SIFs as Alternative Investment Fund (“AIF”) are investment funds that which are not already covered by the European Directive on UCITS (Undertakings for collective investment in transferable securities), but they are covered, regulated and governed by the European Directive on Alternative Investment Fund Manager Directive (“AIFMD”).
As one of the first European countries, the Luxembourg Parliament adopted the law transposing the Alternative Investment Fund Manager Directive (AIFMD) into Luxembourg law on 12 July 2013, Luxembourg.
Key Advantages for Investment Managers/ Advisors
SIFs are not designed for retail investors but for sophisticated investors looking for maximum flexibility. As a SIF is an approved AIF, it benefits from the European passport and can be registered for distribution in all EU Member States which considerably accelerated the process of distributing and marketing a fund and reduced related costs.
Type of Strategies
Since it may invest in any type of assets, the SIF is suitable for establishing anything from a traditional securities or money market funds to the creation of a real-estate fund, hedge fund or private equity fund.
Flexible Diversification Rules
In principal, a SIF cannot invest more than 30% of its assets or commitments to subscribe to securities of the same nature issued by the same issuer. However the CSSF may provide exemptions from these restrictions on a case-by-case basis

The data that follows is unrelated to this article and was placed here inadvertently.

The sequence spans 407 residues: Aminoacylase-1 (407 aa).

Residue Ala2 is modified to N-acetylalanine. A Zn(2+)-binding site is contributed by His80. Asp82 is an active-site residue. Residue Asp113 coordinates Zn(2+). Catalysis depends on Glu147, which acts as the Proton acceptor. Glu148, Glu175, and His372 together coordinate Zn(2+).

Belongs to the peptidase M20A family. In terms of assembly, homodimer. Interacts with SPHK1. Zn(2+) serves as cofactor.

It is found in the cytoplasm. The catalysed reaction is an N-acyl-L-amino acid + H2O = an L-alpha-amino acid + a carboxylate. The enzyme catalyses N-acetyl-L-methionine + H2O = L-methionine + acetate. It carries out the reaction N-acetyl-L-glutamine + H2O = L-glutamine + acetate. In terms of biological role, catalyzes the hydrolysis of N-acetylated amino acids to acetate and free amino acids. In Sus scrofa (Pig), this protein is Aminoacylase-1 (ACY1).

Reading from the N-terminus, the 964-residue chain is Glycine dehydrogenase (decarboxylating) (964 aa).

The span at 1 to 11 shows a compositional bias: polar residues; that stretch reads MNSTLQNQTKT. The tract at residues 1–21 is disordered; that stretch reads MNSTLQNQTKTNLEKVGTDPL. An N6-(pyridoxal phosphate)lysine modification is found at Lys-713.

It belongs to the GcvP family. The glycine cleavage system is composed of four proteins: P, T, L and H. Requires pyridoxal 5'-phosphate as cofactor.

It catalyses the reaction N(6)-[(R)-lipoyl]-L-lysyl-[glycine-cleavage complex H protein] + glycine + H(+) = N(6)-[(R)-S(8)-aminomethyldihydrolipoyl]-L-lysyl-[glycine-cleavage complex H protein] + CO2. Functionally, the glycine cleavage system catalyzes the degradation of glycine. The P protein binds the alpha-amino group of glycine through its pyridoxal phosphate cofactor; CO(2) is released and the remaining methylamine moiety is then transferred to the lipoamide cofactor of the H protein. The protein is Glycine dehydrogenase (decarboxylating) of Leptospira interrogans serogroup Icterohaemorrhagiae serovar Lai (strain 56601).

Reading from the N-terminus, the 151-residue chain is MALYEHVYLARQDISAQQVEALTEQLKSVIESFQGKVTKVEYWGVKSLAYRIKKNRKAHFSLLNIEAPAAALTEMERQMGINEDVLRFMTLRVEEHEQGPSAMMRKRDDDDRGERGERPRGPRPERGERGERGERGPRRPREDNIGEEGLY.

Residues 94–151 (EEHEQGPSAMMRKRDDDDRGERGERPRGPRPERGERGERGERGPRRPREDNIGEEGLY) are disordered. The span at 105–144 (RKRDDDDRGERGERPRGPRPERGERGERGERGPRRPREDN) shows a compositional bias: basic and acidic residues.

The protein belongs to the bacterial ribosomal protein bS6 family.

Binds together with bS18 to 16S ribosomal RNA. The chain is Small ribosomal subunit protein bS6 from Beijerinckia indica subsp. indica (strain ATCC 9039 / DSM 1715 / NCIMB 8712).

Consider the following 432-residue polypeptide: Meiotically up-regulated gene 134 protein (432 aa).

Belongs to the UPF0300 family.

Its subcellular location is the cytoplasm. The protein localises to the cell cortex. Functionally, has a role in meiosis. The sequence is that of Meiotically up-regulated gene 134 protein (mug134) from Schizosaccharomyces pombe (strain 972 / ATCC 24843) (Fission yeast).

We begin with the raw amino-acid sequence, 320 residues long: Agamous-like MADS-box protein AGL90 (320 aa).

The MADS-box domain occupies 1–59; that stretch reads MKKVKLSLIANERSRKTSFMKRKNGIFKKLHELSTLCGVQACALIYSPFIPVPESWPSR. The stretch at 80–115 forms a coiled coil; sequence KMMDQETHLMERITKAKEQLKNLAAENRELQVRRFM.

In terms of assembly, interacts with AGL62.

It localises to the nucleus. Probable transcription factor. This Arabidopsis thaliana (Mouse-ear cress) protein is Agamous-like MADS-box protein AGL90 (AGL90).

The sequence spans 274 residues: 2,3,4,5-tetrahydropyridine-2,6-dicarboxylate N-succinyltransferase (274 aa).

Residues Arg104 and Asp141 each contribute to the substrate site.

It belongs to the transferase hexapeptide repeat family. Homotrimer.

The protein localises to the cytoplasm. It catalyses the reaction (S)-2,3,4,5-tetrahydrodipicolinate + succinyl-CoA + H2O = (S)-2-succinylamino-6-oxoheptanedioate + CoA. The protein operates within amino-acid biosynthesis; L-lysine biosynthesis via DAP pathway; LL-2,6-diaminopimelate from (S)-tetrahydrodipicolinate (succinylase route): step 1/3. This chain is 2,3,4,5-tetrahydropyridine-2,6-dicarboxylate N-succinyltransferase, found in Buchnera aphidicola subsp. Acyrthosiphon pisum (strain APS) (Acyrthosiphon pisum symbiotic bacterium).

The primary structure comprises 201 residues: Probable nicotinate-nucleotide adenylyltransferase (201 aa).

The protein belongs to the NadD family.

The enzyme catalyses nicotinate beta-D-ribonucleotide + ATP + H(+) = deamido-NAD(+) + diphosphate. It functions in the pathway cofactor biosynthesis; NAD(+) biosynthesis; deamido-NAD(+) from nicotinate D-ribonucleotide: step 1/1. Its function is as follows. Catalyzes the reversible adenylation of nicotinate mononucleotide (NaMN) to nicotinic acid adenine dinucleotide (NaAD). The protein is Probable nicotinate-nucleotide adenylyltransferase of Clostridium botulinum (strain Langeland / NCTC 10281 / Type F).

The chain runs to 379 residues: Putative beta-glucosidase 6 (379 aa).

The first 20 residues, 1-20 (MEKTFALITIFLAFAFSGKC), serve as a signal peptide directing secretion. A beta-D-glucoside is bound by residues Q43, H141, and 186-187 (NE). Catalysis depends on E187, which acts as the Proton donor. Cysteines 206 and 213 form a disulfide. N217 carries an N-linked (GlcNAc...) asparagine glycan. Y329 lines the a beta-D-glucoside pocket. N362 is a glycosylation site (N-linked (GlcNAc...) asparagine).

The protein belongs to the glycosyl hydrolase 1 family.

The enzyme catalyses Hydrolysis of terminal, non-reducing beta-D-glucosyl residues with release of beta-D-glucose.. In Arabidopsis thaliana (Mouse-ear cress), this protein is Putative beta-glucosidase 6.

Key Advantages for Investors
A SIF could be closed or open ended. SIF funds will often have lower Net Asset Calculation frequency . This frequency could be minimum once a year.
AIFs are required to report comprehensively and adequately to investors on their portfolio holding. However, AIFs have less strict publication obligations than UCITS funds, which are by definition destined for the retailed public.
AIFs are obliged to put in place an effective system to monitor, measure and manage portfolio investment risk. They must also be structured so as to limit as far as possible the risk of conflicts of interest between the fund and its investors. AIFs, like UCITS funds, have several obligations attached to the delegation of tasks to third parties. In addition, like UCITS Funds, CSSF need to approve the management company, the fund, the custodian bank, the central administrator and the auditor of each AIF.